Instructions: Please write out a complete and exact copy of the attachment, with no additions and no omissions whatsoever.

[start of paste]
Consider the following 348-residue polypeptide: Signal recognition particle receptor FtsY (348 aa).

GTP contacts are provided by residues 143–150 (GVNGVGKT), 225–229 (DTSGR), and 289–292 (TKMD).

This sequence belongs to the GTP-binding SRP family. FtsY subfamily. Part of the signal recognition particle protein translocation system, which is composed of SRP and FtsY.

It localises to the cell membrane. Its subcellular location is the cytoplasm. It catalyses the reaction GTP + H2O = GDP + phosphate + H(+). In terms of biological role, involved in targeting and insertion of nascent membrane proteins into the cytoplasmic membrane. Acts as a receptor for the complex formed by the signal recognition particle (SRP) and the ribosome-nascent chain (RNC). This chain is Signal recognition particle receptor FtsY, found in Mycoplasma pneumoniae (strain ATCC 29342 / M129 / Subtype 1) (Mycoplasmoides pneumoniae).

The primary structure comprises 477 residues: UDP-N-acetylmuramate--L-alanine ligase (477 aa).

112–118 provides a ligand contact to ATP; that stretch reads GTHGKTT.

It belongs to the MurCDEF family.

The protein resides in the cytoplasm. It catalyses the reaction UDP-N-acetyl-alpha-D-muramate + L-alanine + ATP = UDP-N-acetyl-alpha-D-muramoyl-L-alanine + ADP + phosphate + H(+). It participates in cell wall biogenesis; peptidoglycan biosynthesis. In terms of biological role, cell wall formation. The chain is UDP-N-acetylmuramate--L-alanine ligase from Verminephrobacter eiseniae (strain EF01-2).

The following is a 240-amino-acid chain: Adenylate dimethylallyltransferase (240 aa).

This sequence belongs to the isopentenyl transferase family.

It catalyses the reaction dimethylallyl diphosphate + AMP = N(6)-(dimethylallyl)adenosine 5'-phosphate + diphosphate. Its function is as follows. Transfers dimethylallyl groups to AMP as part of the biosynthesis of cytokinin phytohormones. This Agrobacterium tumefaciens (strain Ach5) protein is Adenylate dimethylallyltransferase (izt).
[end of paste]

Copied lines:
Consider the following 348-residue polypeptide: Signal recognition particle receptor FtsY (348 aa).

GTP contacts are provided by residues 143–150 (GVNGVGKT), 225–229 (DTSGR), and 289–292 (TKMD).

This sequence belongs to the GTP-binding SRP family. FtsY subfamily. Part of the signal recognition particle protein translocation system, which is composed of SRP and FtsY.

It localises to the cell membrane. Its subcellular location is the cytoplasm. It catalyses the reaction GTP + H2O = GDP + phosphate + H(+). In terms of biological role, involved in targeting and insertion of nascent membrane proteins into the cytoplasmic membrane. Acts as a receptor for the complex formed by the signal recognition particle (SRP) and the ribosome-nascent chain (RNC). This chain is Signal recognition particle receptor FtsY, found in Mycoplasma pneumoniae (strain ATCC 29342 / M129 / Subtype 1) (Mycoplasmoides pneumoniae).

The primary structure comprises 477 residues: UDP-N-acetylmuramate--L-alanine ligase (477 aa).

112–118 provides a ligand contact to ATP; that stretch reads GTHGKTT.

It belongs to the MurCDEF family.

The protein resides in the cytoplasm. It catalyses the reaction UDP-N-acetyl-alpha-D-muramate + L-alanine + ATP = UDP-N-acetyl-alpha-D-muramoyl-L-alanine + ADP + phosphate + H(+). It participates in cell wall biogenesis; peptidoglycan biosynthesis. In terms of biological role, cell wall formation. The chain is UDP-N-acetylmuramate--L-alanine ligase from Verminephrobacter eiseniae (strain EF01-2).

The following is a 240-amino-acid chain: Adenylate dimethylallyltransferase (240 aa).

This sequence belongs to the isopentenyl transferase family.

It catalyses the reaction dimethylallyl diphosphate + AMP = N(6)-(dimethylallyl)adenosine 5'-phosphate + diphosphate. Its function is as follows. Transfers dimethylallyl groups to AMP as part of the biosynthesis of cytokinin phytohormones. This Agrobacterium tumefaciens (strain Ach5) protein is Adenylate dimethylallyltransferase (izt).